A Walk down Memory Lane

In this expatriate village on this small Indonesian Island, where the road tar bubbles like tiny lungs in the hot sun and where the low waves blunder greyly into shore, this is where I grow up between a bejungled golf course and a cul de sac. We do our schooling by correspondence – Clive Corro Awards and teachers on tape and Mum sitting nearby with steaming coffee and gluten free toast. In the afternoon we’re free to play. We play cars in the dirt on the driveway, the dirt which, in the wet season, will be turned into slick brown puddles. If we get too hot, I go inside to my room – sit on the flecked white tiles right next to the air conditioner and read my favourite Richard Scarry book about the teddy who gets his tonsils out and eats only ice cream and jelly. My brothers share a room but the oldest already left for boarding school when I was only four. One day my other brother claims a headache and gets out of doing schoolwork. I remember being in my room next door thinking he was faking. But he’s soon very sick and my Mum is pale. He ends up in Cikini Hospital in Jakarta (there’s no suitable facilities on this island) and I’m farmed out to a neighbour for a while. The neighbour’s son is around my age and he remembers all his dreams. He tells me them in the mornings. We sneak into the kitchen and half fill a plastic cup each with Milo and then just dribble in a little milk. Mud in a cup. One day I slam my finger in another friend’s door. It hurts a lot and her Mum is a nurse. But I just want my own Mum and I back away crying. When we go to visit my brother, the company driver who is taking us to the airport gets mesmerized by the Kombi’s windscreen wipers in afternoon storm. We run into a bus and I hit my head. We’re on a dirt road in a forest of coconut palms – trunks as long and vertical as the pouring rain. Dad is fossicking in the luggage for something to stem the bleeding. Red shorts for red blood. When we get to the airport a kind man leaps up from his seat to give me a bandaid. In Jakarta, I get five stitches from a needle like a skinny silver sickle.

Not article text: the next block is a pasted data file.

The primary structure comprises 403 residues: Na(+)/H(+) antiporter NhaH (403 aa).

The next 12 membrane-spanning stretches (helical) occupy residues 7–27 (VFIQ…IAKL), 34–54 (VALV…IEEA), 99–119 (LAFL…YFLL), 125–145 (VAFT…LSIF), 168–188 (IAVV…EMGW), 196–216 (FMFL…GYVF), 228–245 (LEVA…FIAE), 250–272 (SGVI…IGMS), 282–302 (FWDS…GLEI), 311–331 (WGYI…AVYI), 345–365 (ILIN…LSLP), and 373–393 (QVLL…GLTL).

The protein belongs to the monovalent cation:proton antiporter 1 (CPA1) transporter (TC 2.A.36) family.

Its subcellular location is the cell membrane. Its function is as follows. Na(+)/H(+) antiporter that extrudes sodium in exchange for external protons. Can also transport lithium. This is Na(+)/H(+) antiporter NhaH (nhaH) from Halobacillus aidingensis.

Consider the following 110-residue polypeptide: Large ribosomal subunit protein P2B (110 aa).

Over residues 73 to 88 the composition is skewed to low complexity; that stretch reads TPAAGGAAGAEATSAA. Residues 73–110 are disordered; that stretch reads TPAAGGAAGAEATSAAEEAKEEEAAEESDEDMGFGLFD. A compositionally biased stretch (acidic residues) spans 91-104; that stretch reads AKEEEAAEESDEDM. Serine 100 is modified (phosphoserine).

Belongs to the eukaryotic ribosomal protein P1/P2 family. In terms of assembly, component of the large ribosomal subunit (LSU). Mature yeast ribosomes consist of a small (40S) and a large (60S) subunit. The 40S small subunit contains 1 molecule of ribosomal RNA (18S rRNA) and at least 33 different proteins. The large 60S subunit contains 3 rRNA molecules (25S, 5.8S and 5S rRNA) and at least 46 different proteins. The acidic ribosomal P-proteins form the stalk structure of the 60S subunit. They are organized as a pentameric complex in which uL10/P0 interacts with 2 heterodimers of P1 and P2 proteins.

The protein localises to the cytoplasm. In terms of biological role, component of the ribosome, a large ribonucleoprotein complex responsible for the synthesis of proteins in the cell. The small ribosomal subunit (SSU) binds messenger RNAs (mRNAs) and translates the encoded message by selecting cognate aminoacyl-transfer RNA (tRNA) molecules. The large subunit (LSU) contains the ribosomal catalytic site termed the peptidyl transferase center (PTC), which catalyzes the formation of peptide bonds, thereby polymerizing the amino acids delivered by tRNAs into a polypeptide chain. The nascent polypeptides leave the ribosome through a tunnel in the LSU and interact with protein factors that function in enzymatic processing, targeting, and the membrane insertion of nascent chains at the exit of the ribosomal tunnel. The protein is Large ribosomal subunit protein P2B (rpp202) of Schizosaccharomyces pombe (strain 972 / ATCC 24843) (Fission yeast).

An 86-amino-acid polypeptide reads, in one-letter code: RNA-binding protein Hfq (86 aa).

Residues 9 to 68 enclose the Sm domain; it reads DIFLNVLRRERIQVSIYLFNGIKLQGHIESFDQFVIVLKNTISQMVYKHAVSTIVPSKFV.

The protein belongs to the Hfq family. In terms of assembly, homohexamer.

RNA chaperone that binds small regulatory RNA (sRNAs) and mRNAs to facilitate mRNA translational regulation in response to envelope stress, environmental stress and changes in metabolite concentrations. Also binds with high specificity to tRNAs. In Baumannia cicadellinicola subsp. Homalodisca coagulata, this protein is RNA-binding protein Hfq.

Memories like mud puddles

stitched in time any old how.

Still a tiny scar on my forehead.

Written for dVerse Poets Pub - Haibun Monday

20 thoughts on “A Walk down Memory Lane

  1. This is just a wonderful write full of detail….and most especially, since I am from the US, this places me within your culture, in the place you grew up, in your childhood. Thank you! “the road tar bubbles like tiny lungs in the hot sun ” These words are visceral and I can feel the heat and see the bubbles and what they look like. Just excellent description. How frightening for everyone when you got that headwound. Headwounds bleed prolifically even when superficial. Your words “red shorts for red blood” tell us that. I love the ending of the haiku: still a tiny scar. I am hoping your brother got well?

    Liked by 1 person

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